So, I did a thing…

…or more accurately, I stopped doing a thing. Three years, two months and twenty days ago I quit drinking. I mentioned it in yesterday’s “the right shoes” post but kind of buried the headline. Ok, I DID bury the headline.

There was no cataclysmic moment of reckoning, no lightning strike, no “come to (enter name of deity of your choice), no intervention, no job loss, no family drama: I was just tired. Tired and ashamed.

Now I have been tired many times: too much work, not enough sleep, long drives, boring meetings, vacation recovery, etc. But this was the tired of a person who had no energy, no hope, no joy, and no long-range outlook, sunny or otherwise. Everyday was an effort. I often wished I would just go to sleep and never wake up.

During the day someone always pissed me off, pushed my buttons, hurt my feelings, talked down to me. And so, I would plan to drink at them. That would show them, although they would never know. I would plan my box-o-wine stop at one of the three stores on my one and a quarter mile “commute” home. I rotated my stores, so people didn’t think I was an alcoholic because, you know, I was and I am. Towards the end, just thinking about and planning my drinking made me excited and lifted my mood.

My paranoia about drinking didn’t stop at the store. I often worried that the recycling guys knew I was an alcoholic because of how many bottles and boxes I went through each week. Of course, among the thousands of homes where they stopped to collect each week, I knew they were really only thinking about mine. (Oddly, when I stopped drinking, I thought they would notice that too and know I was an alcoholic.)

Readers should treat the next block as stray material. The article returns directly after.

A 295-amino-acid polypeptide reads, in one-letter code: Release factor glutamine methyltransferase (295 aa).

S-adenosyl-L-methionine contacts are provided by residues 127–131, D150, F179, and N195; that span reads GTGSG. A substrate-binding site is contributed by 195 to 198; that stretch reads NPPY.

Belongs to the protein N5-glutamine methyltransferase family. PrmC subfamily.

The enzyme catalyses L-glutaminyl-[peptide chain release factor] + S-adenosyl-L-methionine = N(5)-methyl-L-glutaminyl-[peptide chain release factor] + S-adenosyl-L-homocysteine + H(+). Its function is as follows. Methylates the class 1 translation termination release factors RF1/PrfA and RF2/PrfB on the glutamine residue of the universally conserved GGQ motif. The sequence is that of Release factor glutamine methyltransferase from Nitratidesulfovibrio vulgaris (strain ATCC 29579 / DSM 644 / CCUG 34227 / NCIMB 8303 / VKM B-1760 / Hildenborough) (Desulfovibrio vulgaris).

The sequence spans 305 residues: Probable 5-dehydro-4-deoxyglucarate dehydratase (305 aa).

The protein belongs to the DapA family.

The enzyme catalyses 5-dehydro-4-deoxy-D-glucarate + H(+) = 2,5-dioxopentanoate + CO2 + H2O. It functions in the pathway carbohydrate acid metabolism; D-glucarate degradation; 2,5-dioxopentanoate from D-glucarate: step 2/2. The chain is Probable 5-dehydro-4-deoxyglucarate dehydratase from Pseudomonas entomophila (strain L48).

And then there was the shame. Someone once told me the difference between guilt and shame: guilt is how you feel about something you did, and shame is how feel about who you are. Yes, it was shame. I was a highly accomplished, well-educated and respected member of both my professional and local communities. I participated, I volunteered, I worked, I traveled, I had friends and hobbies and for a long time I was invited to things.

But as my disease progressed, invitations were few and far between. I didn’t care, I just drank at home, a lot. One of those many mornings that I regretfully woke up, I looked in the mirror and didn’t recognize myself. I stepped closer to the huge well-lit bathroom mirror to look into my own eyes: they were hollow, I was hollow.

Through a series of what I thought were coincidences, I ran into a friend who had recently gotten sober after a relapse of several years. I told her I was thinking about quitting.

She offered to meet me the following Monday at a meeting. And that Monday afternoon, she was there. And that was the beginning of a journey of recovery that has changed my life in ways I couldn’t imagine.

I stopped doing a thing, so I could do, and enjoy, everything else. I stopped doing a thing so I could have a life and I do.

I can’t go, I don’t have the right shoes

I can come up with a million perfectly valid reasons (excuses) not to try something new or go somewhere different. It might be not having the right shoes or the right clothes; not knowing what to bring or who else will be there, and if they’ll like me. Then, of course, there is thinking I’ll probably be the oldest, fattest, weirdest, loudest, (feel free to insert your insecurity here) person there.